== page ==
The students are predominantly 16-19 years old, but there is an adult education specialism as well, with day courses and evening classes for re-training, learning a new trade or to reskill. Newark is classed as a deprived area and is the third worst town in the UK for social mobility. So the funding that has been raised for these two new programmes is all about raising aspirations, raising awareness, and trying to get young people or adult learners into industry.
Students in need do have access to free College meals but, even with an option of adding funding to the College student card, there is a low uptake. There are many reasons for this, from problems around parents knowing/proving family income, to students not wanting to access the provision due to perceived stigma. Penny wanted to find a way to get food to these young people, but also to help them discover the impact of cooking and to retrain their thinking around healthy eating versus foods like takeaways.
Penny moved into this role after completing her Advanced Teacher Status, where she focused on the importance of food and the impact it has on education. She set up the College food bank, supported by the council and with members of staff bringing in food. They concentrated on food items that students could eat in College, so they can arrive in the morning and have a pot of porridge, a pot noodle or similar for lunch, and take food home with them at the end of the day. In addition, the College no longer sells energy drinks in the vending machines and students have access to free tea and coffee throughout the day. Learners are all given a refillable water bottle and there are water machines all around the College.
This was a success, so Penny wanted to expand from just dried foods and move into fresh foods. Last May, Penny got a grant for some food through the Lincolnshire Resilience Forum and, with this, over the half-term they produced a whole box of “Hello Fresh” style meals. In these, the students had 3 meals a day to cook for a family of 4, with recipes included for a variety of meals. The meals were very basic such as spaghetti Bolognese, tuna pasta, jacket potatoes – but some of the students had never had things like peppers or porridge and they didn’t eat fruit. And there were also treats included like a bar of chocolate and a bag of crisps a day!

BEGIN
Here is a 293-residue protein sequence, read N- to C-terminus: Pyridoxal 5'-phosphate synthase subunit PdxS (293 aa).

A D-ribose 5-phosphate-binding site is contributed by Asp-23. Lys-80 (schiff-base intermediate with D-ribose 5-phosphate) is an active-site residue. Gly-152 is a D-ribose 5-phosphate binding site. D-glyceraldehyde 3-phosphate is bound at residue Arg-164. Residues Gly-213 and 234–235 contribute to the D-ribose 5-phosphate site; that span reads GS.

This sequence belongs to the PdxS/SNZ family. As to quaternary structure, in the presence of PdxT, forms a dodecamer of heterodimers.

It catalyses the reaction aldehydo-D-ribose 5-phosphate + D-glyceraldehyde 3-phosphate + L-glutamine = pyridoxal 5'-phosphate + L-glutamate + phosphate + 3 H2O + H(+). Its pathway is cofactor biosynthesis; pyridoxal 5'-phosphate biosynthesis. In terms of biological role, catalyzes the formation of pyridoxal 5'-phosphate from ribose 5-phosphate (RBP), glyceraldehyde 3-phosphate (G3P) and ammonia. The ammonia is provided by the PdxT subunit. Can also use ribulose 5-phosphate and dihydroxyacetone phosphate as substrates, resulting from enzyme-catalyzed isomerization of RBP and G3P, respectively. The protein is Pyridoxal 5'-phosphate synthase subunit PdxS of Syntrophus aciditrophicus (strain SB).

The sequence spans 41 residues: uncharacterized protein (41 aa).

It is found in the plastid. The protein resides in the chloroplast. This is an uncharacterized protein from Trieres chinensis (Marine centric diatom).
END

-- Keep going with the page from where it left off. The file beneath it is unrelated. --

The idea was to teach students about alternative ways of eating different types of foods, and the value that good food, fruit and vegetables can have in their diet. The students gave a great deal of useful feedback.
Penny became aware of FareShare Midlands after a community donation from Lindum. With the money donated Penny ‘did a Tesco shop’ and she created 30 “Hello Fresh” bags. The College shared the news of this generous donation and the resulting food bags on social media, and Ian Blackmore from FareShare Lincoln made contact with Penny on LinkedIn.
They have now set up a community fridge and the foods from FareShare Midlands go towards this and some foods are put into the bags, so the student has everything they need to cook a meal for the evening. The idea is that they develop cookery skills rather than putting something in a microwave. Hopefully they might also eat with somebody else and have the experience of sitting and talking, instead of going up to their bedroom and sitting with a microwave burger for the evening for example.
A student said “I thought I would just be collecting a little bag of food, not 3 bags worth of all these meals. I can’t believe what I have and am so grateful. It will give me something to look forward to over half term and to eat properly as I only usually eat when I am at college 3 days a week”.
Penny said “The relationship with FareShare is working so well for us and we really like it. The impact of the good food continues to grow. We now choose the food that is given and it is ‘matched together’, so that it provides the ingredients for a proper meal and also extras like yoghurts for a pudding. The monthly delivery by FareShare of fresh fruit and vegetables has just been different and so beneficial.
It’s very impactful for the young people. When you speak to them the next day, it has given them something to do rather than sitting on their Xbox all night! If they live on their own (some do, even at age 16) and they cook a meal it can then last them for 2 or 3 nights. Also, ultimately, it helps them come to college and be ready to learn”.